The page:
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Aereo: Innovation or Copyright Infringement?

The internet is ablaze with chatter about the lawsuit regarding Aereo -- a startup Internet company that provides the ability to bring your favorite television programs right to your smartphone or tablet. And for as little as $8 a month. Staying late at work but don't want to miss the season finale of CSI? No problem. At your kids soccer game, but still want to tune in to The Bachelorette? Aereo has you covered. Sounds too good to be true, right? Well, the tv broadcasters thought so too.

On June 25th, the Supreme Court ruled that Aereo must pay broadcasters when it takes their television shows from the airwaves and publishes it on their subscribers mobile devices. In a 6-3 vote, the justices said that Aereo Inc. is violating the broadcasters' copyrights by taking the signals for free. The ruling preserves the ability of the television networks to collect huge fees from cable and satellite systems that transmit their programming.

While the Supreme Court has spoken, some are left wondering if this is an attack on innovation and if this is compromising the future of cloud computing and businesses that are centered around the concept. Is blocking this type of technology for the greater good? Or is it purely all about the money? Congress is left wondering if the law needs an upgrade. Although the "big boy" broadcasters sued Aereo, the smaller cable companies, independent broadcasters and consumer groups backed Aereo, claiming that the court is in no position to try to impede innovation and predict the future of television.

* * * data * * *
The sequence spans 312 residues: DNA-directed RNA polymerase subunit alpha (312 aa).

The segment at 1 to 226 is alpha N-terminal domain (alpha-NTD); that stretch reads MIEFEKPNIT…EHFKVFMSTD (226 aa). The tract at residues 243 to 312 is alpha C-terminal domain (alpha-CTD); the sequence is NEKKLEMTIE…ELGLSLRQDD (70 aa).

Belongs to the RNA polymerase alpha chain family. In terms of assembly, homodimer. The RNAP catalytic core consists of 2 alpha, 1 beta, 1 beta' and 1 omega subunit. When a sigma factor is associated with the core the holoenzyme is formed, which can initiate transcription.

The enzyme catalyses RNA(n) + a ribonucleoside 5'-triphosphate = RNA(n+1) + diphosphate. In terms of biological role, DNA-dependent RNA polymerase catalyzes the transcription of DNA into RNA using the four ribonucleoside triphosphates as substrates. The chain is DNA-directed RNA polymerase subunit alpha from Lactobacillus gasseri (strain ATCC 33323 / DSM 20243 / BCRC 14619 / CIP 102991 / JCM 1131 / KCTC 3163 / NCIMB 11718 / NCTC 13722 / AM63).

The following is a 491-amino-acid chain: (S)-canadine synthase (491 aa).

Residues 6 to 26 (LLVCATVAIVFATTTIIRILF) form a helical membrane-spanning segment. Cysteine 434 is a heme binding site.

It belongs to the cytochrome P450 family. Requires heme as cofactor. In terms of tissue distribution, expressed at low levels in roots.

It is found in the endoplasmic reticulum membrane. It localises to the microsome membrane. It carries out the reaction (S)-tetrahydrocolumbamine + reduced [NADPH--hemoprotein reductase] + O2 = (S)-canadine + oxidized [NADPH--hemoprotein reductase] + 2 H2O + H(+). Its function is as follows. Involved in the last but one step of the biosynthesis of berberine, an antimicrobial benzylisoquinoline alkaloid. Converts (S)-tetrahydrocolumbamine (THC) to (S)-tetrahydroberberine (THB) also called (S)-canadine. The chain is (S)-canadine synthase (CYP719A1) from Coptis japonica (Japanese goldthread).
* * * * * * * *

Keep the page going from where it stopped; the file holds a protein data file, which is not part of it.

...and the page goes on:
In the meantime, Aereo has suspended service to its customers after less than 2 years in business and the future of the company is uncertain. In the statement they released following the trial they said "We are disappointed in the outcome, but our work is not done. We will continue to fight for our consumers and fight to create innovative technologies that have a meaningful and positive impact on our world."

We think the best statement was made by Jonathan Bailey at Plagiarism Today: "Given that both content creators and technologists play a role in enriching your life and that both are required for the brave new world we are heading toward to reach its potential, we have to stop thinking about this as a war for or against innovation, but rather, a case study on how different types of innovation interplay."

What's your stance? Is Aereo purely innovative or did they need to pay up?